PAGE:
Disney+ typically releases new content on Fridays, but Tuesday, December 3rd, is a rare exception. It’s the debut of One Day at Disney, a multimedia experience that gives fans a glimpse into the diverse roles of Cast Members around the world. A coffee table book highlights seventy-six Cast Members, all of whom were photographed and interviewed on February 21st, 2019, about the jobs they perform. A camera crew was also on hand to capture video of this monumental project for Disney+. To kick things off, Disney has produced a feature-length docu-special that will lead into a short form series with over fifty episodes that will release over the course of the next year.
The debut feature film is barely feature-length at just 59-minutes, joining Saludos Amigos and The Young Black Stallion on a short list of Disney movies that are less than an hour in length. Like the animated package features, it also plays like a series of shorts strung together rather than a cohesive documentary, with elements of Bob Iger’s interview broken up throughout in an attempt to give the segments some cohesion. It doesn’t quite pay off in the edit, but you can see what the intent was.
There are some cool jobs highlighted across multiple segments including Disney Parks, Walt Disney Imagineering, Walt Disney Animation Studios, Pixar Animation Studios, ABC, Disney Theatrical, and Marvel Studios. One of my favorite highlights in the book and docu-special is Mark Gonzales, a Steam Locomotive Engineer at Disneyland who lives his train dreams every day and ties this documentary back to Walt Disney. Bob Iger’s interview also briefly pays service to the company’s founder.
The film is narrated by Sterling K. Brown (Frozen 2) and the tone of the dialogue comes across as a little too matter of fact and subdued for what should be an energetic exploration into the ever expanding Walt Disney Company. It plays more like something you would expect to see during a Cast Member onboarding orientation like Traditions rather than a project aimed at Disney fans.
Another challenge of this One Day at Disney feature is that the overall narrative goes against the title. The marketing suggested that this would be about Cast Members being showcased doing their jobs on a specific day, capturing a shared moment in time amongst all of them. The film doesn’t really focus on what they’re doing that day so much as how they got to Disney and some of their favorite memories so far. It’s not “One Day at Disney,” it’s “The Days of Our Disney Lives.” The book, on the other hand, focuses on the events of the day and adds brief backgrounds on each employee. The book also features Cast Members based on the time of day they were interviewed and photographed, whereas this feature offers no rhyme or reason to the roles selected or the time of day it is. The assumption is that these are among the most entertaining interviews they collected, which isn’t saying much.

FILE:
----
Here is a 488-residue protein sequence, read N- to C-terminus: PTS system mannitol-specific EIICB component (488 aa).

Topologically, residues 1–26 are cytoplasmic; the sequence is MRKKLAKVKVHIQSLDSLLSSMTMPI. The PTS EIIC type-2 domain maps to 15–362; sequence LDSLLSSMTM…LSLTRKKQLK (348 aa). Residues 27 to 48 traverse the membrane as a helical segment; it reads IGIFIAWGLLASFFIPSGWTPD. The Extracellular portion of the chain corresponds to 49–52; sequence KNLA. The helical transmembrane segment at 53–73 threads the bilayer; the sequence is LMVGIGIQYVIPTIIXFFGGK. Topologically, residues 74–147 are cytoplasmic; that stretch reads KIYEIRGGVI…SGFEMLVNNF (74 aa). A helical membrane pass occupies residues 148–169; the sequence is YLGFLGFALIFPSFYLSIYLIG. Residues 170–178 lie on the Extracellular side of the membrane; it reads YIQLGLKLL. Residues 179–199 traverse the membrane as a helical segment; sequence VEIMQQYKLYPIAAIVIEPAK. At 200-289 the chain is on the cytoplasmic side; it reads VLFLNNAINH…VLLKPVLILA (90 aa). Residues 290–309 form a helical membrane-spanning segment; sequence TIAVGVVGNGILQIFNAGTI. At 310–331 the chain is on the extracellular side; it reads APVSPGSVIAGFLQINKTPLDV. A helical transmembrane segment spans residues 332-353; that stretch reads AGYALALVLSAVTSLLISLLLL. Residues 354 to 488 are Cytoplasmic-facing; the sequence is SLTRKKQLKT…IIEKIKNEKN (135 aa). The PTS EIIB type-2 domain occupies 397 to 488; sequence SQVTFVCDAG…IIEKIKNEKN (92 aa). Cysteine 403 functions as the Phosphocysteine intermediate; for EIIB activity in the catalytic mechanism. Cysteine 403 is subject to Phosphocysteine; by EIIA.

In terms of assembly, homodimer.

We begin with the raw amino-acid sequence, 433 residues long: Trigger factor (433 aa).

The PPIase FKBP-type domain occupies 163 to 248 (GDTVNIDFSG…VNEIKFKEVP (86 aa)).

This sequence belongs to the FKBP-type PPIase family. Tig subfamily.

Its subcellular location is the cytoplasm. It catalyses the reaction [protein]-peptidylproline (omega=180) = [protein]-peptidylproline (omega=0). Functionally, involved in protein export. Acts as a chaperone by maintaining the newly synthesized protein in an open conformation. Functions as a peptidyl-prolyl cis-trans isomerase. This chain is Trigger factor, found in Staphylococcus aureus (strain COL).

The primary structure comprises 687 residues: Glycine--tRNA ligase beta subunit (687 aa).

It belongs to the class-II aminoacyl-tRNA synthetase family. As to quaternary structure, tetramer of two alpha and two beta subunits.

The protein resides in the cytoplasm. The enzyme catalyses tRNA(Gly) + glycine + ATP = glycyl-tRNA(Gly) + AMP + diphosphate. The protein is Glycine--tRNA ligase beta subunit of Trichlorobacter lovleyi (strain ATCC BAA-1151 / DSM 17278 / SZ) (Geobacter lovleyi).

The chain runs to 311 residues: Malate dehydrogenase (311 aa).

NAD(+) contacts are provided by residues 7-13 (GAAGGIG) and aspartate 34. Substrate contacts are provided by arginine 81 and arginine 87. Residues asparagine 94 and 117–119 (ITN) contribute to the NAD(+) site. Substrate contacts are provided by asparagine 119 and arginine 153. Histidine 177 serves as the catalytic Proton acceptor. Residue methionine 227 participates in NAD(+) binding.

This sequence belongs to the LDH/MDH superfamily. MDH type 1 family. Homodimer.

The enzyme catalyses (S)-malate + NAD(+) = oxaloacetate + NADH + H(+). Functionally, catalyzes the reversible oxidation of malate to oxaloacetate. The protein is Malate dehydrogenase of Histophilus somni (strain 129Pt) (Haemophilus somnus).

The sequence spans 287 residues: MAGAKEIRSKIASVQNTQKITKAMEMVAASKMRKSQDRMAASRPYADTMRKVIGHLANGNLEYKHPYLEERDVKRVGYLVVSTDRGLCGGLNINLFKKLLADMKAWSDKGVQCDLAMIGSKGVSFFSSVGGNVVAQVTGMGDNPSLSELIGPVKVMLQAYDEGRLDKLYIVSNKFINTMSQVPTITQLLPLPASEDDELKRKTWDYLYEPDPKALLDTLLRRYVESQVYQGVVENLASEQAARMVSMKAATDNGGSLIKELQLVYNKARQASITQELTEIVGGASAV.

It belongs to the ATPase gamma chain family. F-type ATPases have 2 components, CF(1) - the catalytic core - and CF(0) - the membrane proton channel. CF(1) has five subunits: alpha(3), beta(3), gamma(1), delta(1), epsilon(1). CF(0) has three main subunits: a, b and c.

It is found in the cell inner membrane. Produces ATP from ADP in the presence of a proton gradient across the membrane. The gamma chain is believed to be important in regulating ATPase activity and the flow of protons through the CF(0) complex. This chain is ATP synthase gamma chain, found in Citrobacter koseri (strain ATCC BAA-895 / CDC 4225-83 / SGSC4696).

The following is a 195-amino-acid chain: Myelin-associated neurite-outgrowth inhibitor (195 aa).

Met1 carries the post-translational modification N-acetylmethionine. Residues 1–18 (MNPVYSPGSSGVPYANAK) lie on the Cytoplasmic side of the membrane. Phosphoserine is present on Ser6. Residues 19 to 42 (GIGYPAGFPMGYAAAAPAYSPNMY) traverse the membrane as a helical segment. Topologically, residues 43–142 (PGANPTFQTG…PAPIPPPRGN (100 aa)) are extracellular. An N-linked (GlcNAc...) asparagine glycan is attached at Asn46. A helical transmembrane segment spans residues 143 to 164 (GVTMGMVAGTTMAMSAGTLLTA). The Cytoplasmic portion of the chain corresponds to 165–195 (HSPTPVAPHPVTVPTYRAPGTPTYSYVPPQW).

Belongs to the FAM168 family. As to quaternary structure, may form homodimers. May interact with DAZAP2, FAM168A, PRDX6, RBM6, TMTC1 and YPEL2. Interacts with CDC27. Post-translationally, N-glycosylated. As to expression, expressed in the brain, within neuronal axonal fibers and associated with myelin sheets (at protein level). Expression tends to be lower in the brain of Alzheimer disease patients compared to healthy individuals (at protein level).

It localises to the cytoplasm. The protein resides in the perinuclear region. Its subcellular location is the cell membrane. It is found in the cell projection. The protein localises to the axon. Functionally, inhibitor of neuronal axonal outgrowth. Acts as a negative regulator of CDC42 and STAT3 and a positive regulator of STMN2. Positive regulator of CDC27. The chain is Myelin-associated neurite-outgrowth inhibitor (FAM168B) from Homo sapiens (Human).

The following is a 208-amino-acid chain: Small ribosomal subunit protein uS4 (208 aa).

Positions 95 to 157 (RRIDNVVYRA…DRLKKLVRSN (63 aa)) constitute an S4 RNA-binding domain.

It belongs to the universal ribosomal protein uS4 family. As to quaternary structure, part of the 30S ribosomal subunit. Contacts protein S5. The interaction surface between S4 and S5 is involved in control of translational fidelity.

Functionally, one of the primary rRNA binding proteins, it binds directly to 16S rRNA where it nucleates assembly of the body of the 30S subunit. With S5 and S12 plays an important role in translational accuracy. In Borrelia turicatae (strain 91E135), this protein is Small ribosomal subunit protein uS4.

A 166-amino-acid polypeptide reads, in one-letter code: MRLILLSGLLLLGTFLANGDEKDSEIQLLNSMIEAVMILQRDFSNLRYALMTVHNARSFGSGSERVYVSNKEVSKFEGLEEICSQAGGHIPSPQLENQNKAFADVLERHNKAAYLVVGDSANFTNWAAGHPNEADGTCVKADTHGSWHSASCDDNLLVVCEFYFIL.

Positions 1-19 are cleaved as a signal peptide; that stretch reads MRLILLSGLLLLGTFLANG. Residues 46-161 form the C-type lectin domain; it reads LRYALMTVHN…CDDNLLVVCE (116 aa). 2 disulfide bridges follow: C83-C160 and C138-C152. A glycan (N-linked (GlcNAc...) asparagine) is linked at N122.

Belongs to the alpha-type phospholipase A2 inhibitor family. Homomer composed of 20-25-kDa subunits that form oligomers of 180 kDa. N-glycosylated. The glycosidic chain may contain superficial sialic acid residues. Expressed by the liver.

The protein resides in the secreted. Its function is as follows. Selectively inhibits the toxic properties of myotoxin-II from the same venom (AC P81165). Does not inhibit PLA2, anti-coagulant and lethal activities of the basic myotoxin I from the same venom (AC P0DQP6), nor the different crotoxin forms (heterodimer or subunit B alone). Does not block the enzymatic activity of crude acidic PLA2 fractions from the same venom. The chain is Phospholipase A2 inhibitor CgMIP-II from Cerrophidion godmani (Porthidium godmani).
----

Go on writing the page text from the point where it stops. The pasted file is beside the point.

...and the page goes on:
Tonal and thematic issues aside, there are still some exotic and exciting roles on display in One Day at Disney that make it watchable. Animator Eric Godlberg is highlighted, who talks about animating Robin Williams, what it’s like to be among the few to animate Mickey Mouse in the modern era, and a project he did for Shanghai Disneyland. Robin Roberts from Good Morning America discusses her interview with President Barrack Obama where he announced the legalization of same-sex marriage to the public, as well as her battle with a rare type of blood cancer and the decision to document it for the world to see. In total, the documentary highlights ten cast members including Pixar sculptor Jerome Ranft, Imagineers Ashley Girdich and Eric Baker, Disney Publishing Illustration Manager Grace Lee, Animal Kingdom Veterinarian Natalie Mylniczenco, Marvel Studios Head of Visual Development, and a performer in Madrid’s production of The Lion King, Zama Magudulela.
Overall, this One Day at Disney documentary feature offers you something contrary to what the title suggests, which is a shame because I loved the concept and was really excited to see it. While the footage was presumably all gathered on a single day, the narrative has little to do with the present and everything to do with the past. The short segment on Robin Roberts is one of the few moments of warmth in a surprisingly stale and dry presentation. Don’t expect One Day at Disney to be a replacement for The Imagineering Story, but I hope the upcoming shorts will provide a more satisfying way to digest this type of content.
I give One Day at Disney 2 out of 5 establishing shots of Star Wars: Galaxy’s Edge under construction.
Alex has been blogging about Disney films since 2009 after a lifetime of fandom. He joined the Laughing Place team in 2014 and covers films across all of Disney’s brands, including Star Wars, Marvel, and Fox, in addition to books, music, toys, consumer products, and food. You can hear his voice as a member of the Laughing Place Podcast and his face can be seen on Laughing Place’s YouTube channel where he unboxes stuff.